Deep breath as I google “Is seaweed shellfish?”

“Yes, you can eat seaweed if you have a seafood allergy, but you should eat it with caution. Seaweed does not contain any fish proteins or any other seafood properties. However, if you have a seafood allergy, you should avoid eating at any seafood restaurants.”

As predicted, seaweed is safe to eat if you have a seafood allergy (I like the part about avoiding eating at seafood restaurants if you have a seafood allergy. It must be the allure of the koi pond that continues to draw people in, risking their lives).

Not only can this girl who is allergic to shellfish eat Ellie’s seaweed, it’s not in her lunch, it’s in my daughter’s, so why is this an issue?

I’m not suggesting even for a second someone should be allowed to bring peanut butter to school because they are not allergic and others are. Peanut allergies can be airborne and are dangerous and we get it, peanuts are evil and are only to be consumed in an enclosed capsule with twelve Doctors armed with epipens. But is my kid really not allowed to bring something in her lunch because another student might react to it if they eat it, rather steal it?

What about the rule that the kids aren’t allowed to share food?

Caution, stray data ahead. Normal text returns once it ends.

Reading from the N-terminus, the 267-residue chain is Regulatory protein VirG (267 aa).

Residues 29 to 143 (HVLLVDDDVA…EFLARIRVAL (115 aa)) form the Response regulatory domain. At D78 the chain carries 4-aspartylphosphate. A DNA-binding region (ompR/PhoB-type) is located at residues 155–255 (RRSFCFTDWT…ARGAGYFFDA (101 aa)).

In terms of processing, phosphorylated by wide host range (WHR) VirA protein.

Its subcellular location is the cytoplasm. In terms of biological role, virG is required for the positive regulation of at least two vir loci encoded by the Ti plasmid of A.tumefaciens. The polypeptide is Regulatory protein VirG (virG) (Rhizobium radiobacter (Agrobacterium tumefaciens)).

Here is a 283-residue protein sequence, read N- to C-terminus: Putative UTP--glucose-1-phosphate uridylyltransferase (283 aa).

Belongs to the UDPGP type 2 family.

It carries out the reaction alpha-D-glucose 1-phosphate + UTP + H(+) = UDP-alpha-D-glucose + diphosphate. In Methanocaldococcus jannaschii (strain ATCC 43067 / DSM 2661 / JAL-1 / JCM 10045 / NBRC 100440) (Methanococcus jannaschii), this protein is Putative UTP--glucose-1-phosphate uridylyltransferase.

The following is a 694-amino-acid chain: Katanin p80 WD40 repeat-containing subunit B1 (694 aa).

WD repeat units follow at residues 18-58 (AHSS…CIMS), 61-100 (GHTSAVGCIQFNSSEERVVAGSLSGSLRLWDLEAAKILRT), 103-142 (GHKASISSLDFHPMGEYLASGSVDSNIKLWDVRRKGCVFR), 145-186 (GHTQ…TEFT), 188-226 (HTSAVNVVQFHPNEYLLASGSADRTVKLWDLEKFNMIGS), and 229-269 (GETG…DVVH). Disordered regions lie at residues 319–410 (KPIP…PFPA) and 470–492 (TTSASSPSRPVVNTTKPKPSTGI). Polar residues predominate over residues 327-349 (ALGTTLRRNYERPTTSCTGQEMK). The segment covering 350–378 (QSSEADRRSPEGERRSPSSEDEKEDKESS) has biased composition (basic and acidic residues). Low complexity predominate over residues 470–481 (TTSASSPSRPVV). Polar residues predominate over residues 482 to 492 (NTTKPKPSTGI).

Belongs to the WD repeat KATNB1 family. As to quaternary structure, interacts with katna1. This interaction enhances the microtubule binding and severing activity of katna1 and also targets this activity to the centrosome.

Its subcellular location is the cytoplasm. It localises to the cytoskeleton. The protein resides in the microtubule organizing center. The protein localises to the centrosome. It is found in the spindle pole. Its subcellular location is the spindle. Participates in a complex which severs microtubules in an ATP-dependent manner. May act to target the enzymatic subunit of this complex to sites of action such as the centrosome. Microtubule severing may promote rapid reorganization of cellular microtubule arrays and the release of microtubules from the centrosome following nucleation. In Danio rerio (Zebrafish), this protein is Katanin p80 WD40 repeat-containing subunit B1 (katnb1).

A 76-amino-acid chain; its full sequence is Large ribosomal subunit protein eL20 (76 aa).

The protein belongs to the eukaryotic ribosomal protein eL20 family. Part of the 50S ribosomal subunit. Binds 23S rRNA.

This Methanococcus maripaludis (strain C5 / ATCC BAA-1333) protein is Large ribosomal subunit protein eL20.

What about people who are allergic to pet dander? They haven’t sent home a note saying people have to rid their homes of cats.


For my eight year old, the new school year brings a number of things. Most importantly, it’s the year she is finally allowed to sign up for school sports and clubs.

Last Friday, the primary grades presented the first opportunity for her to add her name to a growing list of eager newbies and held their first cross country running practice.

Ellie brought running gear to school, extra water, terry-cloth head and wristbands, GPS watch, FitBit with heart monitor, extra shoe laces should a random dog shred hers. You get the idea, she was ready.

Somehow the announcement for the cross country practice was missed and/or Ellie interpreted the announcement to mean “over the lunch recess” and not “the second the bell rings for the lunch break” because she missed her first ever school-related extracurricular activity and it nearly ruined my her weekend.

The end of school day pick-up is often a blur but Friday’s was a gong show.

I couldn’t ask the kids about their day because the only words I could hear were, “Hanna! You have to tell me when cross country is.” “You have to tell me and you have to come to my class and get me.” “Hanna has to come and tell me when cross country is, Mom.” “She has to come and get me.” “You need to send a note.” “Send a note with Hanna and Chloe too just as back-up.”